Lent is not often associated with children. It’s a season of the church lasting forty days, not counting Sundays, which begins on Ash Wednesday (February 14 this year) and ends on Holy Saturday (March 31). The forty days of Lent represent the time Jesus spent in the wilderness being tempted by Satan. During Lent we intentionally enter into darkness and Christ’s sacrifice.

There are aspects of Lent that are abstract and even difficult. But, Lent is a season that children can be invited into, and it can be experienced by all ages in meaningful ways.

Lent is about grief, lament, repentance, suffering, and loss. All of these things are part of our world and things we will encounter as we follow Jesus. As parents and those teaching kids to follow Jesus, Lent is a tool to help us talk about hard things with our kids. If we give our children a faith that is always about joy and light, they won’t know what to do when darkness comes. Lent teaches them, and us, how to lean into suffering and darkness.

As we choose to step into suffering during Lent and acknowledge God’s presence with us in it, we do so knowing that Jesus did the same thing. We teach our kids the truth that God will always be present with us even in pain and suffering. And after the forty days of Lent are over, the life and celebration of Easter will stand in even more meaningful contrast.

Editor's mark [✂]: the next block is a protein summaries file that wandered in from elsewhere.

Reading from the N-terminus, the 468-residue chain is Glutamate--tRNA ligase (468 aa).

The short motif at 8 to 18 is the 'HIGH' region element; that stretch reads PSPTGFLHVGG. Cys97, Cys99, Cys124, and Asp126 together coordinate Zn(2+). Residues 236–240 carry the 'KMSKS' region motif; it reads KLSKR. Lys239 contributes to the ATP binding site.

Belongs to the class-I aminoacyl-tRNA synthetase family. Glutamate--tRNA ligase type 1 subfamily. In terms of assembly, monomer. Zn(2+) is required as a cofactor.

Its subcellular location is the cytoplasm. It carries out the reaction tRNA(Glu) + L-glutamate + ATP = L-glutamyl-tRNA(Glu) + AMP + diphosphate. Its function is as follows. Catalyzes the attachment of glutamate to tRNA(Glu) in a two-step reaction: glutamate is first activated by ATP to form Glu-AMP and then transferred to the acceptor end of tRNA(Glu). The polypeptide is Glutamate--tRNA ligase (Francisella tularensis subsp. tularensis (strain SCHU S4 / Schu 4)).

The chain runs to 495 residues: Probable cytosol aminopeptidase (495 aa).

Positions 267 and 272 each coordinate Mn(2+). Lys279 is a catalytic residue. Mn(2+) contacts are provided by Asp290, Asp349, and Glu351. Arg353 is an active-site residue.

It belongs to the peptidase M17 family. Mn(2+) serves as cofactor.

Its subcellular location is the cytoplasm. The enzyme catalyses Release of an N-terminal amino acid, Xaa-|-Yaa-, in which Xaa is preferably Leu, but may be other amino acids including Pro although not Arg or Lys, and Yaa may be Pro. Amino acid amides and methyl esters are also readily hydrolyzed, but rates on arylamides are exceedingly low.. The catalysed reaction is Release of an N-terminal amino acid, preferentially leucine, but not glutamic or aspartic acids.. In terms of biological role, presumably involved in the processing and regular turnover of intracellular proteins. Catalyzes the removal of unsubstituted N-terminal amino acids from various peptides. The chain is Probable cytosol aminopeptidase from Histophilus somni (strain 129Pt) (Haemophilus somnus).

Here are a few ideas to make Lent meaningful as a family:

Ash Wednesday: Ash Wednesday is a solemn and quiet service which may be difficult for especially young children. However, there are aspects of the service that can be grasped, especially for older kids. Seeing everyone in their church family marked with ashes helps kids know they belong. The ashes are a powerful visual symbol that we are God’s family and connected to each other. In addition, Ash Wednesday carries the powerful reminder for kids that we all mess up, even adults, and we all are forgiven.

Kids are welcome at this week’s Ash Wednesday Lament Night Liturgy.

Holy Week: Holy Week provides several opportunities. On Maundy Thursday (March 29) invite friends over and share a meal like Jesus did with his disciples at Passover. Read the story of the Last Supper and break bread together. Kids really get excited about the idea of washing feet, too, if you’re up for it. On Good Friday (March 30) you can attend a service as a family and remember Jesus’ death on the cross. Sensitive kids might have a hard time processing this story. It is good for them to hear it with their parents where they can seek comfort and ask questions.

Lenten Pretzels: Legend has it that pretzels were first made by monks in Europe during the Middle Ages as a Lenten bread. They’re shaped to look like two arms crossed in prayer. Bake some pretzels with your family (or buy some from the store!) As you enjoy eating them together, pray for family, friends, your neighborhood, our church. Here’s a recipe you can try.

From our friend Christine Sine, here are Five Ways To Foster Creativity In your Kids During Lent. Christine presents some simple but thoughtful ways to stir our kids’ imaginations throughout Lent.